Even at this late stage, Bill Waterhouse has kept his interests diverse. He maintained his affinity to real estate and built the first strata-titled homes in NSW, resurrected his mining interests and spread his betting operation overseas.

He filled in a diplomatic role to the island of Tonga through his association with the heir to that country's throne that he had formed during his college days.

Bill Waterhouse published his autobiography, the aptly titled "What Are the Odds," in 2009. It should be required reading for anyone even remotely interested in racing or the struggle of an individual who survives great challenges to emerge triumphant.

The details of his trials and tribulations, which he counts as the foundation of his success, make fascinating reading.

George Freeman: SP Bookmaker and Underworld Figure

The ranks of the famous Australian punters contains more than a few who had something other than a sincere regard for societal conventions, but most managed to keep their disdain at a manageable level and thus avoid any serious peccadilloes with legal authorities.

Many achieved an almost mythical status with the general public who admired their devil-may-care approaches to life and others exuded something of a Robin Hood persona where the big bookmakers were the rich from whom to take in order to give to the poor, that is, the everyday punter, to a degree that many engaged in charitable activities designed to compensate for their other shortcomings.

George Freeman SP Bookmaker

There are, however, more than a few with no redeeming qualities whatsoever, whose deeds placed them firmly in the negative column.

That would seem to be the case with our current subject, a man who went by the name of George David Freeman, who but for an absent consonant in his last name might have been unfortunately associated with one certain famous Australian trainer of horses.

George Freeman was born in Sydney on 22 January 1935 when the Great Depression was well entrenched around the world.

He began with hardship brought on by an abandoning father that left him and his mother and two siblings to fend for themselves. George's mother remarried to a man with a criminal conviction is his past that died soon after the nuptials. George's early life was spent in Sydney's slums where he was often hungry and malnourished.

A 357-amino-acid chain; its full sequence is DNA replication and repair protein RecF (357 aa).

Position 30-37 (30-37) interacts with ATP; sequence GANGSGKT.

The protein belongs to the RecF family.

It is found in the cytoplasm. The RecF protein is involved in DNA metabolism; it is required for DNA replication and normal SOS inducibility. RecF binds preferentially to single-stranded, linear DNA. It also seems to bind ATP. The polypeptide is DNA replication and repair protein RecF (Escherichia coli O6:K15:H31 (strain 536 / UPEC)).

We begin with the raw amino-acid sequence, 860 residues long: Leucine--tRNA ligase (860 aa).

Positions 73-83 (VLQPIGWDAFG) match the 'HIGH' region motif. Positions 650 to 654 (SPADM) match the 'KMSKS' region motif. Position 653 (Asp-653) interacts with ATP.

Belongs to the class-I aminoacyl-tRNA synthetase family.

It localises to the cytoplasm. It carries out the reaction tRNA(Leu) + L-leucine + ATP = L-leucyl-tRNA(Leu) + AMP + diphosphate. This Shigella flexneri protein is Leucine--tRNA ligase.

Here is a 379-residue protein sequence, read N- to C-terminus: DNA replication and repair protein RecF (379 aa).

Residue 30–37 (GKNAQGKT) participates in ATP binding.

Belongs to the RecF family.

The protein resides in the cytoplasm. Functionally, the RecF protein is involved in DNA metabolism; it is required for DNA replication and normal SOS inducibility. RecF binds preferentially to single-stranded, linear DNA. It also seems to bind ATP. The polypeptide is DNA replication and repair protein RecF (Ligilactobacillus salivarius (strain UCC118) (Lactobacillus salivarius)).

George Freeman was no older than 12 years of age when he had been put out of two schools and placed on probation for stealing. At 14, after his probation ended, he found work as a stable boy that lasted for two years, but Freeman preferred to direct his energies toward a career as a pool hustler. He led a pretty much aimless existence until a life of crime beckoned him.

George Freeman was only 16 in 1951 when he had already accumulated convictions for various and sundry petty offenses that landed him a two-year stint at Mount Penang Training School.

Unrepentant, he was sent to the Tamworth Boys' Home, a notorious establishment that Freeman found so to his dislike that he attempted to get transferred away by swallowing soap, but for his trouble was the recipient of an unnecessary surgery to remove his appendix when he was misdiagnosed by a Tamworth prison doctor.

Upon his release from Tamworth in 1953, he partook of the hospitality of other jails.

By some method, he managed to become married in 1963 to Marsha Bedford, which had little effect of George's character, but by 1968 he had served out his last jail term and was at last a free man.

George Freeman next used a forged passport to travel to the United States, where he met a gangster named Joe Testa, the head of a crime syndicate who was interested in expanding to Australia.

For the next 20 years that would represent the rest of his life, Freeman became involved with the Australian horse racing industry, taking advantage of law enforcement and political corruption in New South Wales to work as a commission agent and SP bookmaker.

George Freeman was supposedly a prime person of interest in a 1971 race fixing scheme that produced a $500,000 win that bankrupted the Canberra TAB. Seven years later, he returned to the United States and was detained there while at the same time being declared an organized crime figure by the parliament of NSW.

When he eventually made his way back to Australia, George Freeman managed to acquire a mansion at Yowie Bay that he equipped with elaborate security measures.

Those measures were apparently not adequate to protect him from being the recipient of a gunshot wound to the neck that may have been administered by one of the many who had been the victim of Freeman's dealings. It was apparently at this time that he developed an addiction to pain medications that may have played a role in his death.

Despite the attempts of the authorities to pin all manner of crimes to him, the worst they could manage was nothing more than a $5,000 fine.

In 1988, George Freeman attempted to profit from his escapades by publishing an autobiography where he claims, in his words, to having been, "Right in the guts of Sydney's underworld." A television series, "Underbelly," attempted to further capitalize on his doings, and it is doubtless the case that some of the events were romanticized, but the series did well despite any inaccuracies that it may have contained.